Joyce DiDonato, Dec. 2, Stanford University’s Bing Concert Hall: It was one of those moments that seem to stop time: As part of her semi-staged “In War and Peace” concert, the great mezzo-soprano sang Purcell’s “Dido’s Lament.” The aria’s repeated lines of “Remember Me” have rarely sounded so touching, or so meaningful.
Joyce DiDonato has been a regular visitor to Carnegie Hall for some seasons now. On December 15, the industrious and remarkably thoughtful mezzo-soprano brought something completely original to the august hall’s stage. In War and Peace: Harmony Through Music marked a curated theatrical presentation blending vocal and instrumental music with dance, design, fashion, video imagery and what might be termed either politics or philosophy.
The Carnegie Hall Perspectives series provides artists with a blank slate, a freedom to mount dream projects upon the hallowed boards of the Perelman Stage. On Thursday night, it was Joyce DiDonato’s turn. The mezzo-soprano offered In War & Peace, a program of baroque arias with period ensemble Il Pomo D’Oro. To it, she added back projections, rock concert lighting and interpretive dance …
The New York Times
by James R. Oestreich
If the silver-throated mezzo-soprano Joyce DiDonato wants to sing glorious music by Purcell and Handel, I’m easy. Any old pretext will do. The pretext on Thursday at Carnegie Hall was “In War and Peace,” a well-traveled, predominantly Baroque program with the early-music band Il Pomo d’Oro, which has already been released on disc by Erato.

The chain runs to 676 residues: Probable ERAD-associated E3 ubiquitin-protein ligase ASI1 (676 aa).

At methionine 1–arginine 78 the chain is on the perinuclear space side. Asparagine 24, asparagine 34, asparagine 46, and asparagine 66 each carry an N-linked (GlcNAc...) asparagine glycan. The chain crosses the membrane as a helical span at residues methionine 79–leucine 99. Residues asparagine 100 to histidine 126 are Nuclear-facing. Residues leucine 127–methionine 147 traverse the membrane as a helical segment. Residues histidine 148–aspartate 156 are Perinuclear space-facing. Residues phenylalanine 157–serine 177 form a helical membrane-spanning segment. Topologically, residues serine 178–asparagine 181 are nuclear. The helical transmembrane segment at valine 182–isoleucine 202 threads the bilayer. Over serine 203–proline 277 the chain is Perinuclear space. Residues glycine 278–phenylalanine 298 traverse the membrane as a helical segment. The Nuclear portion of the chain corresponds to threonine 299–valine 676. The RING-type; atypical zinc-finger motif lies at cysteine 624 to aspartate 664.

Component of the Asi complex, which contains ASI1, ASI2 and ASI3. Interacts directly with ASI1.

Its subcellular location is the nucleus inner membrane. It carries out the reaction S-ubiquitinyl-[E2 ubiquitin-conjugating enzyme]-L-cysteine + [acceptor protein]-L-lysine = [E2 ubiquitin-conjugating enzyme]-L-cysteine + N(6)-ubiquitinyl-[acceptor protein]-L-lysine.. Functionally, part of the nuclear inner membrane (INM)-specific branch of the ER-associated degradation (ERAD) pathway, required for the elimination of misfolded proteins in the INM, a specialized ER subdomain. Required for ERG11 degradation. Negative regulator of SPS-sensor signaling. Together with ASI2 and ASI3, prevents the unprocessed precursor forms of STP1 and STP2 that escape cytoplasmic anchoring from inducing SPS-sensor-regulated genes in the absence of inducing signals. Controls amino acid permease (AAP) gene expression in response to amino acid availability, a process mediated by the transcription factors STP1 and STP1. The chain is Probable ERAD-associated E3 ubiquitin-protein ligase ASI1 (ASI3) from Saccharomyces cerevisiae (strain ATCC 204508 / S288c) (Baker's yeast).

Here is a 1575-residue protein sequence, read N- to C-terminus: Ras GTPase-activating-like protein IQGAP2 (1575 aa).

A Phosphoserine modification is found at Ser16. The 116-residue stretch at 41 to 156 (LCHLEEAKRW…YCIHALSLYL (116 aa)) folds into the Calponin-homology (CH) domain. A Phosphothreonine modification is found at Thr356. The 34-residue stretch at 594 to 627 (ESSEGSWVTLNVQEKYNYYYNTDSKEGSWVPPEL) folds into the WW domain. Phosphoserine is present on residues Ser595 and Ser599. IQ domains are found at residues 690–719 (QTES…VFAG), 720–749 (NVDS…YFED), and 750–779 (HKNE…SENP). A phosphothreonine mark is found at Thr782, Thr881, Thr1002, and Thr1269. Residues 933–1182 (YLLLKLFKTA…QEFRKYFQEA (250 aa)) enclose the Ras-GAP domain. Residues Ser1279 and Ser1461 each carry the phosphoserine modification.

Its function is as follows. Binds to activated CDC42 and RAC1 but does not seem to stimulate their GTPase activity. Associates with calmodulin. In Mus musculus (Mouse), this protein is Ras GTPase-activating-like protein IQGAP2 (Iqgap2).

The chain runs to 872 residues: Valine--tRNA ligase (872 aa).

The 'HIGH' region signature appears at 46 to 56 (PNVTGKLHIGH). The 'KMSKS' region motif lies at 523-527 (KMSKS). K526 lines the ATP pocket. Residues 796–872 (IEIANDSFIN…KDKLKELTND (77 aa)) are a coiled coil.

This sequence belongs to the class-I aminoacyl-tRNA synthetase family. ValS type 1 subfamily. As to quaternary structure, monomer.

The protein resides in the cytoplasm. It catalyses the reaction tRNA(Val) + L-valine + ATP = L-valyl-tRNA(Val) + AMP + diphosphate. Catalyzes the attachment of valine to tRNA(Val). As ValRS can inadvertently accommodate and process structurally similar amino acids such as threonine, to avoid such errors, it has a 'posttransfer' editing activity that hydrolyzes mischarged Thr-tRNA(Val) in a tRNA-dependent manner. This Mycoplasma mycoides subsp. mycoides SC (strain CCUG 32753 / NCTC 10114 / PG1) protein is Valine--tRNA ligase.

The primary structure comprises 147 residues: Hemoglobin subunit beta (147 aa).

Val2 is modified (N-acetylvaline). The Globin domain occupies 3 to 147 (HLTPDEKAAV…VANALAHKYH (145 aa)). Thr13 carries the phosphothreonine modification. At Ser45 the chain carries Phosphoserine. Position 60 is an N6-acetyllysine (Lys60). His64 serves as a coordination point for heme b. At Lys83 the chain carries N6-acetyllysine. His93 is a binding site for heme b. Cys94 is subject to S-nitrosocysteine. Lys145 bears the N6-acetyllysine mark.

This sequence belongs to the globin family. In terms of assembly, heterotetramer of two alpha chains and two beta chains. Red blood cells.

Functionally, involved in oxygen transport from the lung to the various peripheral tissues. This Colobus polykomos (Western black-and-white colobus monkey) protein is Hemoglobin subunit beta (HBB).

In the stylized world of baroque opera and oratorio, emotional extremes were all the rage, with characters typically fighting battles of good and evil that inevitably led to happy endings of moral uplift and celebration. Such resolution was the reassurance audiences needed to get them through dark times.
Challenging fear, turmoil, hate and chaos with the sublime beauty of the Baroque, mezzo-soprano Joyce DiDonato and Il Pomo d’Oro brought their project “In War & Peace: Harmony Through Music” to the Folly Theater Wednesday night, presented by the Harriman-Jewell Series.
Mezzo-soprano Joyce DiDonato brought her project In War & Peace: Harmony Through Music to the Orpheum Theatre on Nov. 30, the first of seven performances in North America.
At the Barbican this week it wasn’t clear whether the world was a “happy place”. It was clear that it was a thrilling place, as the American opera singer Joyce DiDonato stood on a stage and sang. She started her programme, which she called In War and Peace, with an extract from Handel’s opera Jephtha. It was hard not to think of Aleppo as she sang of “scenes of horror, scenes of woe”. It was hard not to think of what has happened in her own country, and of the many people in it who now feel unsafe because other people voted for a man supported by the Ku Klux Klan.
There is a sure guarantee with Joyce DiDonato that any album she releases will appeal to both the ears and the brain, but with her most recent venture, In War and Peace, she has outdone herself. It’s common knowledge now that DiDonato hit upon the theme in the aftermath of the Paris attacks last year; already in the middle of selecting Baroque arias for a new project with Erato, she pitched a new idea to the company: a juxtaposition of chaos and harmony on one disc, an exploration of two fundamental aspects of humanity via Handel, Purcell and one or two lesser-known composers. Several weeks after the album’s release, she brought the period ensemble Il Pomo d’Oro to the Barbican to present the project beyond the confines of the recording studio as part of a global tour.